3. Return to your chosen font’s page one more time and copy the specific name of the font found in section 4 (use the text between font-family: and the semicolon). Paste it into the “Google Font Family” box in your sidebar, and save your changes. You should now see your new font globally applied to your theme. Enjoy!
While most of our themes will work just fine with any font, some pairings don’t mix well. Just delete the code added in step 1 if you need to undo what you attempt here. And, of course, you can always email us if you’re stuck.
Stuff You Can Use: Redirecting to a Secondary Blog
If you’ve been on Tumblr for a while, you’ve probably encountered the quite common “my primary’s a secondary and a secondary’s my primary” dilemma. Since Tumblr still hasn’t made an internal mechanism for swapping out primary blogs, this can seem like an impasse. But fear not: for those of you who’ve abandoned your first-born, there’s an imperfect but simple workaround: add in a small redirect script to your theme’s html (courtesy of /entrepreneur):
Be sure to insert your (would-be primary) secondary blog’s URL into the third line. /e recommends adding the script directly to your theme’s html beneath the <head> tag, but you can save yourself the editorial hassle by throwing it into the “Description” box within the customization sidebar instead. Now, anyone attempting to visit your primary blog will be redirected to your secondary instead: de-facto switching, without an additional account or tedious post-transferral.
It’s not perfect, but it’s an easy way to make sure most of your visitors end up where you’d like them. Feel free to contact us with any questions or comments on this lil’ trick, and enjoy!
Stuff You Can Use: Topherchris’ Fullscreen Image Viewer
Yesterday, Tumblr’s Topherchris posted a link to (and instructions for) plugging a fullscreen image viewer into your theme. Designed by Chris himself, it’s easily applied as an additional page on your blog. Why is this cool? Two reasons.
First, if you’re running a personal blog you likely have a swarming potpourri of text, image, link, and video posts. Creating an additional image-only page, and running a dedicated fullscreen image viewer on it, is a great way to keep your visual content partitioned and organized. Second, experimenting with smaller plugins like this is a great way to dig further into Tumblr’s backend (*comedic tuba sound*) and get a feel for what goes into a theme. And if you’re already code-savvy, it’s always a pleasure to play around with solid work like Chris’.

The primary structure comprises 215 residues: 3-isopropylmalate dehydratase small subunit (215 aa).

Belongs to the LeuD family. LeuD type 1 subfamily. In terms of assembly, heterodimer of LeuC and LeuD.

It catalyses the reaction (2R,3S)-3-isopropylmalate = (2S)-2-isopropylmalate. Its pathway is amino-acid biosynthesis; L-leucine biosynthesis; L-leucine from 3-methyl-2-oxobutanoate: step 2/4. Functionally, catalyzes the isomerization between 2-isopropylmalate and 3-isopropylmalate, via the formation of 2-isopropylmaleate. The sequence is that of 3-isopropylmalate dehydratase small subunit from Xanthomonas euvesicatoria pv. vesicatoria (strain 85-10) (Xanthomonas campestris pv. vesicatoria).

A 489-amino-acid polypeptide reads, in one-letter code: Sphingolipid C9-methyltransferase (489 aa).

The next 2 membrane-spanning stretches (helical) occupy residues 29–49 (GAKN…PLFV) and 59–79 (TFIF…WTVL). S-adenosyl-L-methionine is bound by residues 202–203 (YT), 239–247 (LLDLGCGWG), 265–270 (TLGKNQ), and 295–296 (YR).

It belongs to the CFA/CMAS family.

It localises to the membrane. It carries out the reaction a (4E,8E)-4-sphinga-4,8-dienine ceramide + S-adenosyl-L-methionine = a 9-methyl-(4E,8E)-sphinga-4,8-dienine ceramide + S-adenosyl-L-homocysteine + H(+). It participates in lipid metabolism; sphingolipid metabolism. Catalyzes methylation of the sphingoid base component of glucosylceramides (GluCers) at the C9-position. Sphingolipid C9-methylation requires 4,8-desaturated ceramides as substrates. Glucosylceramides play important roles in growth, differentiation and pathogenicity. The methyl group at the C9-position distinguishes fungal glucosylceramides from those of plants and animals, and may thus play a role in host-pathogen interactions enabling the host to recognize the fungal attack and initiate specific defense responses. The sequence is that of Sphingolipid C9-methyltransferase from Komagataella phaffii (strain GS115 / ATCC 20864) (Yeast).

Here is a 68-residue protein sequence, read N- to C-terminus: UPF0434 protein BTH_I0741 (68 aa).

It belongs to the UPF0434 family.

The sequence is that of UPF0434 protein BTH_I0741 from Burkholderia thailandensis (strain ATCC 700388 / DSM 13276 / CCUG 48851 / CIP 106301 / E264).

The instructions are pretty straightforward:
- First, go here. Hit Command-Option+U for the page source. Copy it.
- Then, head back to your blog’s customization sidebar. Create a new/additional page, and select “Custom Layout” at the top.
- Paste the copied page code into the bottom box, and name your new page. That’s it!
Let us know what you think, especially if you do any work of your own to the viewer. And as always, comment away!
We’re Here to Help: Get Your Damned Images to Display
In the first of an occasional series of tips and tricks, today we’d like to show you how to avoid Tumblr’s gray glyphs of fail.
It happens to the best of us. You’re excitedly assembling an image-punctuated masterpiece, you finish the last bits, publish, and then—BAM: your caption-area photos have vanished into a monotonous string of gray boxes. Don’t worry, though. There’s a simple solution.
The first thing to note is that this ultimately has nothing to do with the image type you’re trying to post. It’s just a matter of post type: image posts simply don’t have the proper controls to upload additional images within captions. The workaround is brilliantly simple though.
We hope this helps! And don’t hesitate to ask or send us a message if you have any requests for other mini-tutorials. We’re kind of functionally codependent like that.